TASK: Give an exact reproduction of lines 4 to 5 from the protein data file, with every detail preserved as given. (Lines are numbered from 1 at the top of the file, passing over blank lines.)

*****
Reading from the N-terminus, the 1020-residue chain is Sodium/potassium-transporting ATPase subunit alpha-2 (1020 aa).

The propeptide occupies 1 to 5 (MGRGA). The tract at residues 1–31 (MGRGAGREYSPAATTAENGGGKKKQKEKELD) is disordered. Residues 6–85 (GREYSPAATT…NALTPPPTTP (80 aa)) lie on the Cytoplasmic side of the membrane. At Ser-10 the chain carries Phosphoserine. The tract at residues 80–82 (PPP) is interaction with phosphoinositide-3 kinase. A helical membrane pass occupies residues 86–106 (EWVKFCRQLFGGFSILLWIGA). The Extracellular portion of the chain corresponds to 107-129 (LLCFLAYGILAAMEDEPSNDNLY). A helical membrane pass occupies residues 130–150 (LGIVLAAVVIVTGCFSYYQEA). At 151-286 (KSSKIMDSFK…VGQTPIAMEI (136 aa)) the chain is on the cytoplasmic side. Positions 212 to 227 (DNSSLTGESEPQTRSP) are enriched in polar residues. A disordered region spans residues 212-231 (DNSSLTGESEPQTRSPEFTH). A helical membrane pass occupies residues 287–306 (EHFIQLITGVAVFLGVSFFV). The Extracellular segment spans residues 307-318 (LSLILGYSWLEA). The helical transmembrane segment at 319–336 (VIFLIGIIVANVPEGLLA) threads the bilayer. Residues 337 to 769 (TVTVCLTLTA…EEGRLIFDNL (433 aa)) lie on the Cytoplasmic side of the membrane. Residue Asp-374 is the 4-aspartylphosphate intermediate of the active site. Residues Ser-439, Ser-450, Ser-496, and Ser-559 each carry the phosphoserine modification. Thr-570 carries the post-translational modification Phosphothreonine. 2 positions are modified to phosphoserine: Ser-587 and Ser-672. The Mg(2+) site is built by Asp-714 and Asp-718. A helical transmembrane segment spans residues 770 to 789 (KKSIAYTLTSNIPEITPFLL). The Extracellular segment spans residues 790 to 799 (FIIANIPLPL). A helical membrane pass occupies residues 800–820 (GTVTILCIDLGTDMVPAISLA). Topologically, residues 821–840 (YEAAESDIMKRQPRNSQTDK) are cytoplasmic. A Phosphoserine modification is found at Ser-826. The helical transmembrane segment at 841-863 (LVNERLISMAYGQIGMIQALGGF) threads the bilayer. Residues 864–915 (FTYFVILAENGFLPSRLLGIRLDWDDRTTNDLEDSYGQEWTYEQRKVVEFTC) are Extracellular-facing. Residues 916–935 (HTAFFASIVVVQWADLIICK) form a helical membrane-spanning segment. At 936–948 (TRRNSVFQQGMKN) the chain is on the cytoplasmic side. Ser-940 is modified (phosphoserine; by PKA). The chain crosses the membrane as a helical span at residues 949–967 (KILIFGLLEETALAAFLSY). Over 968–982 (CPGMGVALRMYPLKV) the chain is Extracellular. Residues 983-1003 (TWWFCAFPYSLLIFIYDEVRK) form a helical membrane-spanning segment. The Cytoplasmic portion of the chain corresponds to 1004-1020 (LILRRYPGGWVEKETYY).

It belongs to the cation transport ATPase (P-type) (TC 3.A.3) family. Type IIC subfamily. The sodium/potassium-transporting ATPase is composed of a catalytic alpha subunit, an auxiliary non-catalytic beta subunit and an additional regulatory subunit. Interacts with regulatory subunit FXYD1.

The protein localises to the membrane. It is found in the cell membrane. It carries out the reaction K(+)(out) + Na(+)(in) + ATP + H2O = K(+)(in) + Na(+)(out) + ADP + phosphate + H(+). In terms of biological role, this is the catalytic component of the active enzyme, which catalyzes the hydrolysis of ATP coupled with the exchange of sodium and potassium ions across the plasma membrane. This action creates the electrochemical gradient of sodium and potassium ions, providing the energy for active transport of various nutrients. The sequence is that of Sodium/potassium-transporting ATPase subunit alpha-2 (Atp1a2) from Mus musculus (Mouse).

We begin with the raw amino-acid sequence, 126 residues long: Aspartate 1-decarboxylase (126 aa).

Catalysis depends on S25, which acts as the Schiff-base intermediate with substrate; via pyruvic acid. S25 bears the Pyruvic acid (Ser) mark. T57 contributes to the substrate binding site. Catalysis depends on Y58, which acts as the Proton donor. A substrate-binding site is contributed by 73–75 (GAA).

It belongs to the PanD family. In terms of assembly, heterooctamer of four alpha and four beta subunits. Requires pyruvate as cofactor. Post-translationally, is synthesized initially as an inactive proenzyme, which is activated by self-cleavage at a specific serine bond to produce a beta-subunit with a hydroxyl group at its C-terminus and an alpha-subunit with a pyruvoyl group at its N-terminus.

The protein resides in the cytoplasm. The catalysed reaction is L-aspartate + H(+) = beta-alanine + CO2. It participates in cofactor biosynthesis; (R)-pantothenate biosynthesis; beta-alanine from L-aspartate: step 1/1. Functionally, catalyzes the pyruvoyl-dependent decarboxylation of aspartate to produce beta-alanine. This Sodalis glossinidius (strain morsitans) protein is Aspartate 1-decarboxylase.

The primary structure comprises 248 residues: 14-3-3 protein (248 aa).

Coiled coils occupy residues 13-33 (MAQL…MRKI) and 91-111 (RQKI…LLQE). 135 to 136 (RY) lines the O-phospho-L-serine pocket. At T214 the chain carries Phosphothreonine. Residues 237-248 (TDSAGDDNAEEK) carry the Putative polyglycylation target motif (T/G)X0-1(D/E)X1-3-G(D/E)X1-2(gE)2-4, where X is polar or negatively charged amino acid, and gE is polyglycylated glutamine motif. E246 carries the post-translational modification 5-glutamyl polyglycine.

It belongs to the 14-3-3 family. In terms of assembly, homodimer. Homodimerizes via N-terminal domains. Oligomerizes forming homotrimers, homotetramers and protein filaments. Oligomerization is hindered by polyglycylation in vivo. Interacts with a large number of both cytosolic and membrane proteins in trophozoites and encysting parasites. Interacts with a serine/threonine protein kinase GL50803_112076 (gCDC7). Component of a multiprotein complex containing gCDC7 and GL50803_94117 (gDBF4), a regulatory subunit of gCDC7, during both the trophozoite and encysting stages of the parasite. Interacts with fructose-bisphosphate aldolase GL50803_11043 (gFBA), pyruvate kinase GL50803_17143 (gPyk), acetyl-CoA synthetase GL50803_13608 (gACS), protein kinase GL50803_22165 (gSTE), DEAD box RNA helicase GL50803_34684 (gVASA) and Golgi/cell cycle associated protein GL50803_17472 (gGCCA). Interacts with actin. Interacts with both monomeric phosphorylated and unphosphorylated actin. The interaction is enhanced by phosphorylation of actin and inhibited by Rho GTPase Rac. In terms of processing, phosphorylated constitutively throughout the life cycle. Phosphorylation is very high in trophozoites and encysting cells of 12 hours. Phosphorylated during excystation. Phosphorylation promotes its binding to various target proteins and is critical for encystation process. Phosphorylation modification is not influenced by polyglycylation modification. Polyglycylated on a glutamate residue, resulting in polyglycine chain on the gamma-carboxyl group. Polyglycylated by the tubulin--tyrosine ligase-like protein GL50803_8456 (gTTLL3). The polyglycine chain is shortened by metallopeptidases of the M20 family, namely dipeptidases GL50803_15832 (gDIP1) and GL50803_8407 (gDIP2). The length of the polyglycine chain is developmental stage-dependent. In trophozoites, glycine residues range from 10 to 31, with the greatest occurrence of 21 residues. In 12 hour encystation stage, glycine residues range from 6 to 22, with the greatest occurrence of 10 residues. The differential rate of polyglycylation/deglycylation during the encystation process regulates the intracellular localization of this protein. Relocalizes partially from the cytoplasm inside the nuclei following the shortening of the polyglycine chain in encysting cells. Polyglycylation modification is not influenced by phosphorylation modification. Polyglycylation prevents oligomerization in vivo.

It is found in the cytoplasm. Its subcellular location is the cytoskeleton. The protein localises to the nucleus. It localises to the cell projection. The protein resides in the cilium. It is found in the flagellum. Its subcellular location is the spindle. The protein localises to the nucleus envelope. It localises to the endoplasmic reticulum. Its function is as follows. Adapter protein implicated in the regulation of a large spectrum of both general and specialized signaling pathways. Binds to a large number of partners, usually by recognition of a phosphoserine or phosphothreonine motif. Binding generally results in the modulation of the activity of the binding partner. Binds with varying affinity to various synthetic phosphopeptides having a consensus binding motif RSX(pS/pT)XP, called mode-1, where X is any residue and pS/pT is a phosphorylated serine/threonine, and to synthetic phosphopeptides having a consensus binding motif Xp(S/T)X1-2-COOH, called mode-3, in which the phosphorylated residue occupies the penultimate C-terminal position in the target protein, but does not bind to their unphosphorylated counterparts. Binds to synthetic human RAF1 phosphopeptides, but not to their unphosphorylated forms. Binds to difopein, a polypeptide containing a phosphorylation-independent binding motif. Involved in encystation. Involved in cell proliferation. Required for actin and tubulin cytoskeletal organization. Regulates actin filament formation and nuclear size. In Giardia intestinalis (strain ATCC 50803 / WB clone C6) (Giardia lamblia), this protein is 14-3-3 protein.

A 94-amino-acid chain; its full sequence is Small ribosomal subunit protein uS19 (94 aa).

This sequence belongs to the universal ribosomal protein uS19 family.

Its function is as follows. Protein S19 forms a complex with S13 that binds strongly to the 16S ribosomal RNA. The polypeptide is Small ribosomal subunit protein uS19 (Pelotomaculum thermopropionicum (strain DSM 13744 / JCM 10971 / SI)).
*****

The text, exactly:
The protein localises to the membrane. It is found in the cell membrane. It carries out the reaction K(+)(out) + Na(+)(in) + ATP + H2O = K(+)(in) + Na(+)(out) + ADP + phosphate + H(+). In terms of biological role, this is the catalytic component of the active enzyme, which catalyzes the hydrolysis of ATP coupled with the exchange of sodium and potassium ions across the plasma membrane. This action creates the electrochemical gradient of sodium and potassium ions, providing the energy for active transport of various nutrients. The sequence is that of Sodium/potassium-transporting ATPase subunit alpha-2 (Atp1a2) from Mus musculus (Mouse).

We begin with the raw amino-acid sequence, 126 residues long: Aspartate 1-decarboxylase (126 aa).